Report 2012-603 Summary - August 2014
High Risk Update:
State Agencies Credited Their Employees With Millions of Dollars Worth of Unearned Leave
Our review of the California Leave Accounting System (leave accounting system) highlighted the following:
- State agencies credited employees with roughly 197,000 hours—valued at nearly $6.4 million as of December 2013—of unearned leave between January 2008 and December 2012.
- Because of the absence of clear statutory language, in the event of litigation the State is at risk of not recovering the funds that represent inappropriately credited leave hours.
- The leave accounting system lacks sufficient automated controls to prevent state agencies from processing erroneous transactions.
- One state agency inappropriately credited an employee with eight hours of sick leave each month for 10 years in addition to her monthly accrual of annual leave.
- One state agency erroneously gave an employee 1,212 hours of holiday credit in December 2012, worth more than $33,000, instead of the eight hours to which she was entitled.
- Some state agencies misinterpreted collective bargaining agreements related to the number of leave hours their employees should earn.
- Of the 14 locations we visited, only two performed procedures to ensure that their staff properly entered information from time sheets into the leave accounting system.
RESULTS IN BRIEF
State agencies have credited their employees with millions of dollars worth of unearned leave because the State has weak controls over its accounting of employees' leave records. The California State Controller's Office (state controller) maintains the California Leave Accounting System (leave accounting system) to track leave activity for employees at participating departments, agencies, California State University (CSU) campuses, and other entities (state agencies). While the state controller is responsible for maintaining and supporting the leave accounting system, each participating state agency retains ownership of its data stored within the system and is responsible for the data's accuracy and completeness. When we performed a statewide electronic analysis of the leave accounting system, we found that state agencies credited employees with roughly 197,000 hours of unearned leave between January 2008 and December 2012.1 As of December 2013 the value of these erroneous leave hours was nearly $6.4 million, an amount that will likely increase over time as employees receive raises or promotions. These errors also include nearly 16,000 hours of sick leave, which state employees can convert to state service credit when they retire, ultimately increasing the State's pension payments.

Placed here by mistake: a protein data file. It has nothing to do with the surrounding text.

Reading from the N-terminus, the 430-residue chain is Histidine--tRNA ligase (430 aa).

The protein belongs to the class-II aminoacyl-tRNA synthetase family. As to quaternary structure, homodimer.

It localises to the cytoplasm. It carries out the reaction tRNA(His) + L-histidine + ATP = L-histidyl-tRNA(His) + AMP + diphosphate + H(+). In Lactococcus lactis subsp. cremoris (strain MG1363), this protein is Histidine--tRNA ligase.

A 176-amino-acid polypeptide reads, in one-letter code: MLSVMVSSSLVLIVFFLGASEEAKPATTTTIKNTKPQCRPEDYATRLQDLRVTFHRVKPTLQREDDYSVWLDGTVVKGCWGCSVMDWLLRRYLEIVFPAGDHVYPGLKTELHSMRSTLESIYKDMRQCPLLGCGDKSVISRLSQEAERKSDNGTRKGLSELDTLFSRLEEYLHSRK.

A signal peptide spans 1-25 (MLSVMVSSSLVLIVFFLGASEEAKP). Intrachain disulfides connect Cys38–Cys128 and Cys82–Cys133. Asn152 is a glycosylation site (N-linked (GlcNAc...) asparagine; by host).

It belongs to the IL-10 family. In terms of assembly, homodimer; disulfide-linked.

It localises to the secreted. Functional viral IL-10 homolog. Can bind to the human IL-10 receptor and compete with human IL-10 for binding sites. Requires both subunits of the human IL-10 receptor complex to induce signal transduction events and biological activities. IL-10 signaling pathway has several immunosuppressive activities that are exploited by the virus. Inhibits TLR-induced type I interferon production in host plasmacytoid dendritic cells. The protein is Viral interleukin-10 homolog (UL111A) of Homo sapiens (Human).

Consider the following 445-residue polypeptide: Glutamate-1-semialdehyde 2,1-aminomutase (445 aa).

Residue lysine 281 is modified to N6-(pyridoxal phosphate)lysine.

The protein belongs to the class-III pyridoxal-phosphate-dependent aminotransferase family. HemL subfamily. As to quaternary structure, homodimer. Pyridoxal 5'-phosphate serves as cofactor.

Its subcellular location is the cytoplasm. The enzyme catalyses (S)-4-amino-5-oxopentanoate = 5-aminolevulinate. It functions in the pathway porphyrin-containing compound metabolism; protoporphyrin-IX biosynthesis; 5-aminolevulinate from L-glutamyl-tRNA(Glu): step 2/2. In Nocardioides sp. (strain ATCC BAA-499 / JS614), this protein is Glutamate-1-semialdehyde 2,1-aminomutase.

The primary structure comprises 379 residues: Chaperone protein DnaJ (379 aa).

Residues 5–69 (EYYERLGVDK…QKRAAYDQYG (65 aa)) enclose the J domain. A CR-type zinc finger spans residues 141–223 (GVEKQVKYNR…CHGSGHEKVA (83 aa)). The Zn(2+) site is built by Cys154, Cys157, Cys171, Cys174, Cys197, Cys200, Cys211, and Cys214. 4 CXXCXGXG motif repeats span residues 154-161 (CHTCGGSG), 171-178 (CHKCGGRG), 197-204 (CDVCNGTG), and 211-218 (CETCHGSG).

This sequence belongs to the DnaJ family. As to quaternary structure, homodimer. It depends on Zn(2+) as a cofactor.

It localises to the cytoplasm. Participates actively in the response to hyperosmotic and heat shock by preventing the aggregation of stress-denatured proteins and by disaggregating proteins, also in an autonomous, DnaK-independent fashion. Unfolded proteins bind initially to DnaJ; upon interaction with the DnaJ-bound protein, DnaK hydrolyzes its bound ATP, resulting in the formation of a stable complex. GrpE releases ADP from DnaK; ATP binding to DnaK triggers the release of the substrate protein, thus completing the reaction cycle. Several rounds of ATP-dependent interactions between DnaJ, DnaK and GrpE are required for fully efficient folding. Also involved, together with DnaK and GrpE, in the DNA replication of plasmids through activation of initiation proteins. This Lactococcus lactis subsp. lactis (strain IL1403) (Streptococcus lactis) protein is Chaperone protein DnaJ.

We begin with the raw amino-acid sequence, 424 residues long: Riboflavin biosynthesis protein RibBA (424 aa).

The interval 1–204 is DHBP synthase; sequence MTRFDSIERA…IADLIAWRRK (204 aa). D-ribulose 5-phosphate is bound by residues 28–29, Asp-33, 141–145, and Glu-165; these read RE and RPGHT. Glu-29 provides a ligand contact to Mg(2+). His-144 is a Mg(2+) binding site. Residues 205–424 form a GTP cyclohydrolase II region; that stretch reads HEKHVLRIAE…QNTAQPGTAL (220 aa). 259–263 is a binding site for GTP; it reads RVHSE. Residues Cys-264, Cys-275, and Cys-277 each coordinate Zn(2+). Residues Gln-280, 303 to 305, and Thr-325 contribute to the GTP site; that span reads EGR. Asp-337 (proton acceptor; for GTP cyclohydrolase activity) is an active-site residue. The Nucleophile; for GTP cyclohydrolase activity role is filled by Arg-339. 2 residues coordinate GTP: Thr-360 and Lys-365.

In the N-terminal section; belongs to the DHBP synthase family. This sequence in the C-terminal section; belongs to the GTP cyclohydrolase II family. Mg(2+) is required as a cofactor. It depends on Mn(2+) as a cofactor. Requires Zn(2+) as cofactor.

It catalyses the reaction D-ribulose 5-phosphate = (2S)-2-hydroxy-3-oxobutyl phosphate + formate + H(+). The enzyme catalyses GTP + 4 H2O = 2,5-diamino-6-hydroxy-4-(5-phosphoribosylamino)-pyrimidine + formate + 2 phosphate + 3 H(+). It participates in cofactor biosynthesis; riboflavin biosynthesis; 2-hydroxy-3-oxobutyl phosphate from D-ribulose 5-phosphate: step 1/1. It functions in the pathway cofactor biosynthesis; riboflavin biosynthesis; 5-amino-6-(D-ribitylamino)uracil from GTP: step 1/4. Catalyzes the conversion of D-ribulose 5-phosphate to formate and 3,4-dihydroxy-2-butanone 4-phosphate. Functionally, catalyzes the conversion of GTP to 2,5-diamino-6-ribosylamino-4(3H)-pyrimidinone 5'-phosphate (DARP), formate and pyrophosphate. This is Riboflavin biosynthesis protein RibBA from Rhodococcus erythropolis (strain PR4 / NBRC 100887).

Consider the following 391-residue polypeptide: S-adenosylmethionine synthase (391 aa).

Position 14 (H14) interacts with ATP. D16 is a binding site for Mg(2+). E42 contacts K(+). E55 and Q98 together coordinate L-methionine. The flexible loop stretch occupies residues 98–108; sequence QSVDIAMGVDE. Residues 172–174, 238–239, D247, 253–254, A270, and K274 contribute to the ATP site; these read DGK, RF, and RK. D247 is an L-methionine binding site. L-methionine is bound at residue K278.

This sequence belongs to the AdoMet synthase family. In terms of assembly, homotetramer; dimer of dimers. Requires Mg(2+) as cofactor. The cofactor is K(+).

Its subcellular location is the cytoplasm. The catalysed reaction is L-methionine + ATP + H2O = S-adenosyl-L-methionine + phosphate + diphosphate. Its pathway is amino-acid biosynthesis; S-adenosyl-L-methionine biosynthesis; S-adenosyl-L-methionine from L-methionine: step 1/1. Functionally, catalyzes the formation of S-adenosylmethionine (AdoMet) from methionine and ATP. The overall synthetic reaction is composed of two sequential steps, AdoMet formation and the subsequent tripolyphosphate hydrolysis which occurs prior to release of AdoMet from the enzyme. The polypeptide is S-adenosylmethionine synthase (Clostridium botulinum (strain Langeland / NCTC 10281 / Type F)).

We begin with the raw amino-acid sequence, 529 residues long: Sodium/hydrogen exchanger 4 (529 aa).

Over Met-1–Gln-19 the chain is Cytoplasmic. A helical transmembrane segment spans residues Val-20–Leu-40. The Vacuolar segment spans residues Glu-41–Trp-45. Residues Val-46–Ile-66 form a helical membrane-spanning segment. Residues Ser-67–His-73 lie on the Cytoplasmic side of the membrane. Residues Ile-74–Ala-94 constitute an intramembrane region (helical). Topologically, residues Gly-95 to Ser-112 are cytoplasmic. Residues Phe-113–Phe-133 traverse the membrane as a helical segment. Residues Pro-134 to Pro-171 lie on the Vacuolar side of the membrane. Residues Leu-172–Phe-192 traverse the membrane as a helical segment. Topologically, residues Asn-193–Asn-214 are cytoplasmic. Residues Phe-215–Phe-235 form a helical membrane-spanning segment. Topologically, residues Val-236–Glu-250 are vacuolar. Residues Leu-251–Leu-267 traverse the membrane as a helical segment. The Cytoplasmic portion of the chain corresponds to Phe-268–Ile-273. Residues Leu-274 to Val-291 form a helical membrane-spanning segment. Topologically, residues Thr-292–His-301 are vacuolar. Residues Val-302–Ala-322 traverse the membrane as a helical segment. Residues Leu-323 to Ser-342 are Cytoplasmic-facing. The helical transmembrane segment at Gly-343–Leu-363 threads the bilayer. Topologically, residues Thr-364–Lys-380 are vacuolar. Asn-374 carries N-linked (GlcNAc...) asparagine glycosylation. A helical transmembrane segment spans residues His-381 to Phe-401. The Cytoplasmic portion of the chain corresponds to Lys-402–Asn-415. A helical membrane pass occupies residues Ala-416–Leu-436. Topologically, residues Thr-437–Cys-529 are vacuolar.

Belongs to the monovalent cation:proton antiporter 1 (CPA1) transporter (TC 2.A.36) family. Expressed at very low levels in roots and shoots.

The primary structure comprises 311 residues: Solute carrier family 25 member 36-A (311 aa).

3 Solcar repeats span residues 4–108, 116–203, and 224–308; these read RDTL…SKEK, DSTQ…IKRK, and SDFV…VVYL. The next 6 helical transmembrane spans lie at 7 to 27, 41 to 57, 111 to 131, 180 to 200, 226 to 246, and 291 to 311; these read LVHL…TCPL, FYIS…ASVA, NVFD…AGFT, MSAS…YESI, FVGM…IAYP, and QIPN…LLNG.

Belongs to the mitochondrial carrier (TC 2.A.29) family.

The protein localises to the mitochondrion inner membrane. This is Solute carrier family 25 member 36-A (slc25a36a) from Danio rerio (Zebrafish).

Additionally, unclear guidance in state law puts the State at risk of additional costs. Specifically, state agencies must initiate collection efforts on overpayments within three years from the date of overpayment. However, state law does not explicitly define when an overpayment occurs. Both the California Department of Human Resources (CalHR) and CSU consider overpayments of leave to occur when employees use the erroneous leave to cover absences from work or cash out unearned leave hours. Because of the absence of clear statutory language, in the event of litigation the State is at risk of not recovering the funds that represent inappropriately credited leave hours.
The large number of errors occurred in part because the leave accounting system lacks sufficient automated controls to prevent state agencies from processing erroneous transactions. According to the state controller, the leave accounting system has automated controls to ensure the accuracy of certain types of monthly accruals, such as sick leave and vacation leave. However, these automated controls do not always prevent state agencies from crediting state employees with unearned leave. For example, for more than 10 years the California Department of Education (Education) inappropriately credited one employee with eight hours of sick leave each month in addition to her monthly accrual of annual leave. An employee can elect to receive vacation and sick leave benefits or the annual leave benefit, but an employee cannot receive both benefits. Thus, Education gave this employee 968 leave hours to which she was not entitled.
To improve the controls over the leave accounting system, the state controller could aid state agencies in detecting erroneous transactions by generating additional exception reports that identify unexpected or atypical leave transactions. For example, when we prepared an exception report, we identified one instance in which Coalinga State Hospital erroneously gave an employee 1,212 hours of holiday credit, worth more than $33,000, instead of the eight hours to which she was entitled. Without exception reports, state agencies may not detect overpayments of this nature.